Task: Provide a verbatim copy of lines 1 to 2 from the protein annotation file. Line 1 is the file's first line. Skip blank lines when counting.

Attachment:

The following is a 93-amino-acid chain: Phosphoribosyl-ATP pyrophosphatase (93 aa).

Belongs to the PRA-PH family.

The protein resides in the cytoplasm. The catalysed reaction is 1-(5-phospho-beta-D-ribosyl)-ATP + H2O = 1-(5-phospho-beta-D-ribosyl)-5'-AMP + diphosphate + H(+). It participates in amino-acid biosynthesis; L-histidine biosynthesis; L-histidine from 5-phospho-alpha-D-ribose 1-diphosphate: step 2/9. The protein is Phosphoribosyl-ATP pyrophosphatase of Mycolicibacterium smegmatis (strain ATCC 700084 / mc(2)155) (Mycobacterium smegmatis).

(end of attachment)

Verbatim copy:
The following is a 93-amino-acid chain: Phosphoribosyl-ATP pyrophosphatase (93 aa).

Belongs to the PRA-PH family.